Dad quits ‘rat race’ to get disadvantaged young people on Right Track

THE KEYS TO SUCCESS -- Stuart ready to move in at Top Valley Community Centre -- DISPIC NHUD11-2524-2
THE KEYS TO SUCCESS -- Stuart ready to move in at Top Valley Community Centre -- DISPIC NHUD11-2524-2

A BIG-hearted dad from Hucknall, who has turned his back on the corporate ‘rat-race’, is the driving force behind an organisation to help disadvantaged young people get their lives back on track.

Stuart Bell, of Watnall Road, launched Right Track Social Enterprise in 2009 in a bid to leave a “lasting legacy”.

The 43-year-old father-of-two was living a comfortable life with a well-paid job as a national sales manager at the time.

But he decided he wanted to make a difference, so Right Track was born — from an office space above his garage.

The aim is to stoke the fires of confidence, self-esteem and ambition in ten-to-25-year-olds who are struggling in school and home or have gone off the rails and been left on “the scrapheap“.

So far, Right Track has helped more than 400 young people and is looking to support 2,000 within five years.

Now the not-for-profit organisation has taken a huge step towards achieving that target by taking the keys to new headquarters in Top Valley.

More than £140,000 has been splashed on buying the former Top Valley Community Centre and youth club on Knights Close from Nottingham City Council at a property auction.

Said Stuart: “I got to a stage in my life when I asked myself: what have I done? Where’s my mark on the world?

“There are a lot of young people falling through the net but their potential can be unleashed if we can just find the right way to unlock it.”

The emphasis of Right Track is games-based learning. It plays to Stuart’s strengths because he has always been involved in sport and is a coach for the England under-20 rugby union team.

Right Track, which was launched with the help of minimal outside funding, uses formal sports, such as football or rugby, to Wii and Xbox computer games to engage with the young people it works with.

It is about promoting social interaction and understanding rules of play that can then become rules for life.

Although some of those on the programme are tearaways, Stuart explains at the outset that they are responsible for setting the rules they must work by.

Those who join Right Track might have dropped out of formal education or been referred for help through their schools.

The organisation works with the city council and Notts County Council and also has links with the National Church Of England Academy and Holgate Comprehensive School in Hucknall and Bulwell Academy.

So far, Right Track, which has 12 permanent staff, has achieved a 95% success-rate, which is based on the number of those taking part in the programme achieving a nationally-recognised qualification.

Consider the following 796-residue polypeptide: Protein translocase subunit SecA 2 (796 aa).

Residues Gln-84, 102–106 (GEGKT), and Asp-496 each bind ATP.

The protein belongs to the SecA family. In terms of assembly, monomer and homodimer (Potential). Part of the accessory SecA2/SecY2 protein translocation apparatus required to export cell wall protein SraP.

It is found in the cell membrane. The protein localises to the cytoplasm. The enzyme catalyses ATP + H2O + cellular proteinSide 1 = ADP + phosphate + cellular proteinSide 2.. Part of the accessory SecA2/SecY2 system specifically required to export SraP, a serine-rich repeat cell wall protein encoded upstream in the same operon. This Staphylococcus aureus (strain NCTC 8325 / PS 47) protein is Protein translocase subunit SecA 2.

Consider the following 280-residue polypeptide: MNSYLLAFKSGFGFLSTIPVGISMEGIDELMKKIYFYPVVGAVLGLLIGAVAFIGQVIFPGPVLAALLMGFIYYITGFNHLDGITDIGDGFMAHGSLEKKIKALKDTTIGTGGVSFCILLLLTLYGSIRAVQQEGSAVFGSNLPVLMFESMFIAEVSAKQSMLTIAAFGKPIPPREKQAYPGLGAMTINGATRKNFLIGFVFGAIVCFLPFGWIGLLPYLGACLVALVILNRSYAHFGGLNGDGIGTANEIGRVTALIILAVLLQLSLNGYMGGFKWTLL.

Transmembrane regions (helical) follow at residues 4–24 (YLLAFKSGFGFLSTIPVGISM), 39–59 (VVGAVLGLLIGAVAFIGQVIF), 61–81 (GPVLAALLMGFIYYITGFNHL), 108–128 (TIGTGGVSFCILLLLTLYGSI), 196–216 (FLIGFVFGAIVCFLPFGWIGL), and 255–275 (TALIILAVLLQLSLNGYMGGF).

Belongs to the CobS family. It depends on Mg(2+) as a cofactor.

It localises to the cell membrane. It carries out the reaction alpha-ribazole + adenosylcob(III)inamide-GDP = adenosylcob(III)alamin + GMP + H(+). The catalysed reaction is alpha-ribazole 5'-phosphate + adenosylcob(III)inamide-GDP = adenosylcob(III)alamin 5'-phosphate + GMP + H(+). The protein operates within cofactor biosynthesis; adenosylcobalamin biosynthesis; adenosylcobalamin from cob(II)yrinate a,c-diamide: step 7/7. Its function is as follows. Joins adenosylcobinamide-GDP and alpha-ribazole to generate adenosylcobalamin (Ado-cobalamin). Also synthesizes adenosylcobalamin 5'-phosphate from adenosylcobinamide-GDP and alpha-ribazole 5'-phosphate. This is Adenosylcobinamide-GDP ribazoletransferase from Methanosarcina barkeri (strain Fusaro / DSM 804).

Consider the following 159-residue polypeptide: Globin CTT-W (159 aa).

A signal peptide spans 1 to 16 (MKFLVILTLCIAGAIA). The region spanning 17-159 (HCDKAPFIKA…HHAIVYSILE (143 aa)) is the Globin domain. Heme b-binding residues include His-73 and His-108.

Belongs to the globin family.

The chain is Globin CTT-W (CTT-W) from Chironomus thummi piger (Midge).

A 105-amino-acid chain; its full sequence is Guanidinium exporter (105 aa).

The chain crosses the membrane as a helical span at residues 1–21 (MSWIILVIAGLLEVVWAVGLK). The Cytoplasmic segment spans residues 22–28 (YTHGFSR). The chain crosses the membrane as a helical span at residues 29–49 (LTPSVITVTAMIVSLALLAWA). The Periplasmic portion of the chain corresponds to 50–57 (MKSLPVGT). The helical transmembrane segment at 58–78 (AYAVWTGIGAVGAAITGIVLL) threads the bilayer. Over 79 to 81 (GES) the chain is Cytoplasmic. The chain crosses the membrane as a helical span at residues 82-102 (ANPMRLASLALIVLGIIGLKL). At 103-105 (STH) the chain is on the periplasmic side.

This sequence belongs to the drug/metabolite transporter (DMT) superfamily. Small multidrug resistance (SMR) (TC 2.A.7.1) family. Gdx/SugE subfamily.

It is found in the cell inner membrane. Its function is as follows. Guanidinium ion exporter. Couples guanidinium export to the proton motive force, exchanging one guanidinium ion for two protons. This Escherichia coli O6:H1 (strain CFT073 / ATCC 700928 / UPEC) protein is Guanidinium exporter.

“Eighty per cent of those we work with are broken,” said Stuart, who grew up in Bulwell, went to the town’s former Henry Mellish Comprehensive School and struggled to pass exams on account of having a form of dyslexia.

“Our job is to try and re-engage with the young people we are trying to help.

“People say we are rewarding children who are bad. But that’s not the case.

“If you have someone who cannot read and write, they won’t do well in mainstream education. They get put in a classroom and don’t get the support.

“Couple that with children who do not know whether they have a bed at home or where their next hot meal is coming from. Some are subjected to verbal or physical abuse.

“That is where we come in. There is a lot of work to do but we are determined to make it a success and help as many as we can.

“We had one child who didn’t go to school for three years. He is now studying A-level politics. It is about getting them to have belief and self-worth.”

Right Track works under four key principles of respect, responsibility, progression and enjoyment.

Its mission statement is: ‘We will enthuse young people to learn by using effective games-based education that promotes self-learning and a CAN DO attitude.

The new centre in Top Valley is seen as key to achieving the ambitions.

Half of the building will be a learning academy where it will prepare users for work, further education and also apprenticeships.

It will also include a gym that will be free for unemployed people to use — provided they join the Right Track job club.

Parts of the centre will also be available for hire by local community groups.